- Category: May 2014
- Hits: 1541
Ottawa, Canada, May 30, 2014
The Ambassador of Mexico to Canada, Francisco Suárez Dávila, led a delegation on a high-level visit to Winnipeg, Manitoba, from May 28-30. He met with the Lieutenant Governor, Philip Lee, as well as the Premier of Manitoba Greg Selinger, with whom an agreement was reached to deepen Mexico’s relationship with the Province, an objective reflected in the Mexican government’s decision to open a consular agency in the province’s capital.
The visit included a working meeting with the Minister of Agriculture, Food and Rural Development, Ron Kostyshyn, to explore opportunities for agricultural cooperation, such as the exchange of best practices among producers and cooperation to develop corn varieties. The Ambassador also met with the Minister of Labour and the Economy, Theresa Oswald, at which time the officials underscored the success of the Mexico-Canada Seasonal Agricultural Workers Program, and discussed perspectives on boosting labour mobility with the province.
A working session was held with the province’s most important business leaders, presidents of the Winnipeg and Manitoba Chambers of Commerce, and the province’s Business Council, to present to them trade opportunities with Mexico in the agricultural, services, energy, infrastructure and manufacturing sectors. For the same purpose, the Ambassador visited the facilities of the companies Palister Furniture, MacDon Industries and Centerport Canada, the only tri-modal inland port (air, rail and road), and met with their respective presidents.
In the aim of increasing academic cooperation and exchange between Mexico and Manitoba, a meeting was held with the President of the University of Manitoba, David Barnard, in which the Ambassador proposed the establishment of a Mexico Chair, to enable the exchange of specialized speakers on topics of interest; the Ambassador also visited the university’s Richardson Centre for Functional Foods and Nutraceuticals.
Ambassador Suárez met with leading professionals from the Mexican community and Manitoba’s Mex Y Can cultural association, and presented an award to Jaime Vargas Vargas in recognition of his career as the principal dancer of the prestigious Royal Winnipeg Ballet.
During the visit to Winnipeg, the Ambassador was accompanied by the Consul General of Mexico in Toronto, representatives of Mexico’s Ministries of the Economy and of Agriculture, Livestock, Rural Development, Fisheries and Food in Canada; delegates from ProMéxico and the Mexico Tourism Board, as well as the Honorary Consul of Mexico in Winnipeg.
Mexico is Manitoba’s third largest source of imports and fourth export destination, in addition to being its second tourist destination. With the opening of the consular agency in Winnipeg, there will be a total of six Mexican consulates in Canada, in addition to the Embassy in Ottawa, which consolidates Canada as the country with the largest number of Mexican Representations after the United States.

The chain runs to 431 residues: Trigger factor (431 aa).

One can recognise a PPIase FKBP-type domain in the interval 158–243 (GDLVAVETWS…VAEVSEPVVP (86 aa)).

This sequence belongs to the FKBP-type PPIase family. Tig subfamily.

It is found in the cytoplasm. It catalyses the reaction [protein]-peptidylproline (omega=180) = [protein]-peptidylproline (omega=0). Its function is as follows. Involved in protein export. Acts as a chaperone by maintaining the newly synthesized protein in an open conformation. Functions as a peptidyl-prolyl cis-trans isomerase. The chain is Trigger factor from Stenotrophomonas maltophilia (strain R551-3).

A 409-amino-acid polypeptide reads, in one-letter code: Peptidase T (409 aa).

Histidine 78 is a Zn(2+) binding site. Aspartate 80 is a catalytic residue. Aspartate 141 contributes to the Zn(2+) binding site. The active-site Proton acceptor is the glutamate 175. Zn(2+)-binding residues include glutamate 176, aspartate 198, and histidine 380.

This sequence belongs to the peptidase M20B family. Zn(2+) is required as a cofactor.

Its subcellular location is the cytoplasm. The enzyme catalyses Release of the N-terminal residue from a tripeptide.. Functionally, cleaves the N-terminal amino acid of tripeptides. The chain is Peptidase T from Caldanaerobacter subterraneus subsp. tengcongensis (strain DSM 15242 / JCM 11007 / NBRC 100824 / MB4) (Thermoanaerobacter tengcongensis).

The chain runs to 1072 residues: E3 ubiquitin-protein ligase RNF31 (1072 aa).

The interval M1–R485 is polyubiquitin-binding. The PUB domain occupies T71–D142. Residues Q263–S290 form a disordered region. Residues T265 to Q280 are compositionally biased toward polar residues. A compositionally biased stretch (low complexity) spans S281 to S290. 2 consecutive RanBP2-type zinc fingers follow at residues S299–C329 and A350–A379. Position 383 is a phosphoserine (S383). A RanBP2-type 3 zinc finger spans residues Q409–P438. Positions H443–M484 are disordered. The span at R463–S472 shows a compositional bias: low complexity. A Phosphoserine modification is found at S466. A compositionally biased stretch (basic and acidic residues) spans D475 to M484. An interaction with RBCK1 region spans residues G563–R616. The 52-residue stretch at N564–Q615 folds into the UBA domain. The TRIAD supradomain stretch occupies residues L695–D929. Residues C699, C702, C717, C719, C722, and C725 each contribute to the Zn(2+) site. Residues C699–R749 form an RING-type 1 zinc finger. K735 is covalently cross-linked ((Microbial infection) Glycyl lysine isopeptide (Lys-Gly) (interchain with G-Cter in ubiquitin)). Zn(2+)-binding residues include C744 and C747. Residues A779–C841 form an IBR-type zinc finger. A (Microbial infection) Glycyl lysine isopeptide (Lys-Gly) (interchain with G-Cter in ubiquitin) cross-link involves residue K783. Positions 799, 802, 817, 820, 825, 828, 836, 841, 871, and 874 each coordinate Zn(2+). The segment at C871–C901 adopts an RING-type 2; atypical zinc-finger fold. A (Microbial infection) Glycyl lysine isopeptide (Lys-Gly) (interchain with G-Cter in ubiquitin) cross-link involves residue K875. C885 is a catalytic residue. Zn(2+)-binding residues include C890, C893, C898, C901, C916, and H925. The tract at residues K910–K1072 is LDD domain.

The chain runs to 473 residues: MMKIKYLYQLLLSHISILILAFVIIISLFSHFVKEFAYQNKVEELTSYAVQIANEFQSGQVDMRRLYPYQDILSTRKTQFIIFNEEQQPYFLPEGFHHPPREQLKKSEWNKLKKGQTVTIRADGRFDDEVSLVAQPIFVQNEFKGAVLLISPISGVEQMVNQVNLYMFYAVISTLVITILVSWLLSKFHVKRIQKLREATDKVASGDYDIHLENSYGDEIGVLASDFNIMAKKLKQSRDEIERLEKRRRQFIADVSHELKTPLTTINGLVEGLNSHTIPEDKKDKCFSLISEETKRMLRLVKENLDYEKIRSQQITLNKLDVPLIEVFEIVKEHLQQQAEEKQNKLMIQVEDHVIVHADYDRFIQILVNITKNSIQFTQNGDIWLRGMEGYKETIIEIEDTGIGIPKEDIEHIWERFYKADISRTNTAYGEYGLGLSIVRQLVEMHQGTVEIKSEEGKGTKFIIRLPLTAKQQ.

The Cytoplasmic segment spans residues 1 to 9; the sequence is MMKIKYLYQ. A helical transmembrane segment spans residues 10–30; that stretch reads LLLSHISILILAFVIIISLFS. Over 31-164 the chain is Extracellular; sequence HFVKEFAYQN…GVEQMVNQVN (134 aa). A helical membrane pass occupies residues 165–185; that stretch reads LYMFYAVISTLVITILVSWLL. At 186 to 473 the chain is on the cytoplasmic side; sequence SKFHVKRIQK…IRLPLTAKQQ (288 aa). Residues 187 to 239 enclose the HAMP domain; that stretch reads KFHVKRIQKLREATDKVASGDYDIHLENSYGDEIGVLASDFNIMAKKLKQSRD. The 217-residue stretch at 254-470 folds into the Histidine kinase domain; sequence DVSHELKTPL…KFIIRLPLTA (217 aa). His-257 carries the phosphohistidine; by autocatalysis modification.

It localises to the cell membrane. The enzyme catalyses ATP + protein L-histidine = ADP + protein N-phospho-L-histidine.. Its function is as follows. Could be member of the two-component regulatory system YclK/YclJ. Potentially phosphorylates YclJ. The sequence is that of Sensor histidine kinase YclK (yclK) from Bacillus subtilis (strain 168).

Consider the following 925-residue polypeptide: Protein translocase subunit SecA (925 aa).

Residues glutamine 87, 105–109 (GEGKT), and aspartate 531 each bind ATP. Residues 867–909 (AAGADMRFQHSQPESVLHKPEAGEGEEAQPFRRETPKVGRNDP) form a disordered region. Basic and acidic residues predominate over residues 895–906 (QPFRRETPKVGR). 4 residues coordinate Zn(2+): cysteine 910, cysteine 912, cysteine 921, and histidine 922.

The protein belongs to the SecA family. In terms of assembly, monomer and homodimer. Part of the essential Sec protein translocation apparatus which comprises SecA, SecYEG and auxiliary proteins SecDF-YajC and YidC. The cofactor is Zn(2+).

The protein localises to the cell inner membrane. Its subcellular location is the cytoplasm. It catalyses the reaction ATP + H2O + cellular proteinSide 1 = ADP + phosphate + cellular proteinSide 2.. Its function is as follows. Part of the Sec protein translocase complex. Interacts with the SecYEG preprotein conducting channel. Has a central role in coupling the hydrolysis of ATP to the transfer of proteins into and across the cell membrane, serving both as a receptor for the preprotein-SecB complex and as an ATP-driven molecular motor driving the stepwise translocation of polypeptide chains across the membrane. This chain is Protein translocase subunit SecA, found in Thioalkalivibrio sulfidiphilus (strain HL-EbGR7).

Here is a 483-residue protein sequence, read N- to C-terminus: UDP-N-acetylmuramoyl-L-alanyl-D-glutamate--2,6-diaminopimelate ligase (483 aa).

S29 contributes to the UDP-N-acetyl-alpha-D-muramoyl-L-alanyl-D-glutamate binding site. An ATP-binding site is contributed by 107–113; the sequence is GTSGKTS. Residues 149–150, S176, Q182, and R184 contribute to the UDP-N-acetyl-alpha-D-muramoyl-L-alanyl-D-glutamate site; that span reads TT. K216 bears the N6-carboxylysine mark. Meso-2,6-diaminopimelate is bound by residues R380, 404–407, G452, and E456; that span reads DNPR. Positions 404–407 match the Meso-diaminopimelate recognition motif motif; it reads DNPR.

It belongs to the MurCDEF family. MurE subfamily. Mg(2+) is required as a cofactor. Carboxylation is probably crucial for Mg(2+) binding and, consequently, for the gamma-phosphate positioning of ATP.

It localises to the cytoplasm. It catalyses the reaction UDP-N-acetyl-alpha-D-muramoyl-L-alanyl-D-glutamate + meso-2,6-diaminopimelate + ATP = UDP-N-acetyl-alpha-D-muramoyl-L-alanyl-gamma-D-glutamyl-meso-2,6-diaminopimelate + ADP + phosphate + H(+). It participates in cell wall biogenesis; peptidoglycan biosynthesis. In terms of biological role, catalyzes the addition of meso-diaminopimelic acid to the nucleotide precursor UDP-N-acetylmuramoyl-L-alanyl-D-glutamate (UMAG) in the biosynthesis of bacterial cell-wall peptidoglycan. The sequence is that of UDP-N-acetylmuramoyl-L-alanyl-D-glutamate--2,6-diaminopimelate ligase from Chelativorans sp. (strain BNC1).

- Category: May 2014
- Hits: 1749
Press Release No. 089/14 | Querétaro, Querétaro, May 27, 2014
• Guerra Abud inaugurates Trilateral Meeting and calls upon partners to strengthen public policies to protect biodiversity.
• The High-Level Working Group on the Monarch Butterfly will meet to implement actions to conserve the species’ migratory phenomenon.
Upon inaugurating the "19th Annual Meeting of the Canada-Mexico-US Trilateral Committee for Wildlife and Ecosystem Conservation and Management", Mexican Secretary of the Environment and Natural Resources, Juan José Guerra Abud, stressed the importance of strengthening continental efforts to conserve and manage wildlife and ecosystems.
As he welcomed the environmental authorities of Canada and the United States, led by Sheldon Jordan and Bryan Arroyo, respectively, he emphasized the need to improve public policies to protect the region’s biodiversity, which has been adversely affected by climate change.
In addition to the work of the Trilateral Committee, the “High-Level Working Group on the Monarch Butterfly” will also meet, involving the following participants: on behalf of Canada, representatives of the Canadian Wildlife Service; for the United States, personnel from the Department of the Interior and its Geology Agency; and for Mexico, officials from the National Commission for Protected Natural Areas (CONANP), the Federal Law Office for Environmental Protection (PROFEPA), the National Forestry Commission (CONAFOR) and SEMARNAT through the Coordinating Unit for International Affairs (UCAI) and the Wildlife Department (DGVS).
In this regard, Secretary Guerra Abud said that participants were expecting concrete results and agreements that would enable strengthening and, where appropriate, implementing actions to conserve migration of the Monarch Butterfly.